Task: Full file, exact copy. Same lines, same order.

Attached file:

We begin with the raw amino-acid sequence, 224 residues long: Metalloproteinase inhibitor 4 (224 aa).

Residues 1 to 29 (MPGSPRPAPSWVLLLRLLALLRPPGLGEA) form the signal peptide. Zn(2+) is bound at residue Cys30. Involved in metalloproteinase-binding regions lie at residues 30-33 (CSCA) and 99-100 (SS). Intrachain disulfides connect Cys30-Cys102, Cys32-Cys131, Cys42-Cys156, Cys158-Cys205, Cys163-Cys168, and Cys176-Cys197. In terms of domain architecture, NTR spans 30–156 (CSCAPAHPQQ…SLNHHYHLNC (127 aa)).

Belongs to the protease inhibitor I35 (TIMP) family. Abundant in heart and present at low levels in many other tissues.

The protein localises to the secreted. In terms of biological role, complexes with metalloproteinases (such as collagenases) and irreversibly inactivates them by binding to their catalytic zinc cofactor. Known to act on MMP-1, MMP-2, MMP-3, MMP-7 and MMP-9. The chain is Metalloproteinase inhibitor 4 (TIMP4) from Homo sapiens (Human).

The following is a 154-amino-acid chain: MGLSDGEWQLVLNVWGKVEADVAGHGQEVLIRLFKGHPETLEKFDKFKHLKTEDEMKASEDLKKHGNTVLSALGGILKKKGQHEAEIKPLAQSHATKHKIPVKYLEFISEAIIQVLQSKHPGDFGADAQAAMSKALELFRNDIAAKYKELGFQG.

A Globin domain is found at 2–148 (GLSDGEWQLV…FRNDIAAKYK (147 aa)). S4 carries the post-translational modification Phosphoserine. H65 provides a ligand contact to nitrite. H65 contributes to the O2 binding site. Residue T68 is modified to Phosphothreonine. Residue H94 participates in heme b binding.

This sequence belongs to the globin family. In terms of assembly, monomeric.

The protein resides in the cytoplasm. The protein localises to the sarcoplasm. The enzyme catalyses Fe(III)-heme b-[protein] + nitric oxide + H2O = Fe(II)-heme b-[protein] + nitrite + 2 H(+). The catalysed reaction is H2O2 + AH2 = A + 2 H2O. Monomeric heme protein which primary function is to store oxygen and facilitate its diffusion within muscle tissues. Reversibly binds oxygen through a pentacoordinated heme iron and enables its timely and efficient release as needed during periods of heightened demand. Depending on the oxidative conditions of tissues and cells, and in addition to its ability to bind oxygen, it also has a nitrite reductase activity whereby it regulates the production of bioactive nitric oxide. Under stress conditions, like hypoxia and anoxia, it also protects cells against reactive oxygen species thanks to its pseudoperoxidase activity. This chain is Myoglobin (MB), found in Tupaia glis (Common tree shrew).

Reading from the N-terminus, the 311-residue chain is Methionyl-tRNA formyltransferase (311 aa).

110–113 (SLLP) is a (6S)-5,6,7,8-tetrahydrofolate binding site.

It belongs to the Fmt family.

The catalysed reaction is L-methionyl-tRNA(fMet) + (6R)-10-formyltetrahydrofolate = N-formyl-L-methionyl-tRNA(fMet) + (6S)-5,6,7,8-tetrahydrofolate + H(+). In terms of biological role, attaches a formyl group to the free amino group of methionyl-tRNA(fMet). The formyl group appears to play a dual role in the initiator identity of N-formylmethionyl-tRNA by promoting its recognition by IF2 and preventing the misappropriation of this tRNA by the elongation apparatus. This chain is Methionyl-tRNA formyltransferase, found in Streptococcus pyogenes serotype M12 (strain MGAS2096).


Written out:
We begin with the raw amino-acid sequence, 224 residues long: Metalloproteinase inhibitor 4 (224 aa).

Residues 1 to 29 (MPGSPRPAPSWVLLLRLLALLRPPGLGEA) form the signal peptide. Zn(2+) is bound at residue Cys30. Involved in metalloproteinase-binding regions lie at residues 30-33 (CSCA) and 99-100 (SS). Intrachain disulfides connect Cys30-Cys102, Cys32-Cys131, Cys42-Cys156, Cys158-Cys205, Cys163-Cys168, and Cys176-Cys197. In terms of domain architecture, NTR spans 30–156 (CSCAPAHPQQ…SLNHHYHLNC (127 aa)).

Belongs to the protease inhibitor I35 (TIMP) family. Abundant in heart and present at low levels in many other tissues.

The protein localises to the secreted. In terms of biological role, complexes with metalloproteinases (such as collagenases) and irreversibly inactivates them by binding to their catalytic zinc cofactor. Known to act on MMP-1, MMP-2, MMP-3, MMP-7 and MMP-9. The chain is Metalloproteinase inhibitor 4 (TIMP4) from Homo sapiens (Human).

The following is a 154-amino-acid chain: MGLSDGEWQLVLNVWGKVEADVAGHGQEVLIRLFKGHPETLEKFDKFKHLKTEDEMKASEDLKKHGNTVLSALGGILKKKGQHEAEIKPLAQSHATKHKIPVKYLEFISEAIIQVLQSKHPGDFGADAQAAMSKALELFRNDIAAKYKELGFQG.

A Globin domain is found at 2–148 (GLSDGEWQLV…FRNDIAAKYK (147 aa)). S4 carries the post-translational modification Phosphoserine. H65 provides a ligand contact to nitrite. H65 contributes to the O2 binding site. Residue T68 is modified to Phosphothreonine. Residue H94 participates in heme b binding.

This sequence belongs to the globin family. In terms of assembly, monomeric.

The protein resides in the cytoplasm. The protein localises to the sarcoplasm. The enzyme catalyses Fe(III)-heme b-[protein] + nitric oxide + H2O = Fe(II)-heme b-[protein] + nitrite + 2 H(+). The catalysed reaction is H2O2 + AH2 = A + 2 H2O. Monomeric heme protein which primary function is to store oxygen and facilitate its diffusion within muscle tissues. Reversibly binds oxygen through a pentacoordinated heme iron and enables its timely and efficient release as needed during periods of heightened demand. Depending on the oxidative conditions of tissues and cells, and in addition to its ability to bind oxygen, it also has a nitrite reductase activity whereby it regulates the production of bioactive nitric oxide. Under stress conditions, like hypoxia and anoxia, it also protects cells against reactive oxygen species thanks to its pseudoperoxidase activity. This chain is Myoglobin (MB), found in Tupaia glis (Common tree shrew).

Reading from the N-terminus, the 311-residue chain is Methionyl-tRNA formyltransferase (311 aa).

110–113 (SLLP) is a (6S)-5,6,7,8-tetrahydrofolate binding site.

It belongs to the Fmt family.

The catalysed reaction is L-methionyl-tRNA(fMet) + (6R)-10-formyltetrahydrofolate = N-formyl-L-methionyl-tRNA(fMet) + (6S)-5,6,7,8-tetrahydrofolate + H(+). In terms of biological role, attaches a formyl group to the free amino group of methionyl-tRNA(fMet). The formyl group appears to play a dual role in the initiator identity of N-formylmethionyl-tRNA by promoting its recognition by IF2 and preventing the misappropriation of this tRNA by the elongation apparatus. This chain is Methionyl-tRNA formyltransferase, found in Streptococcus pyogenes serotype M12 (strain MGAS2096).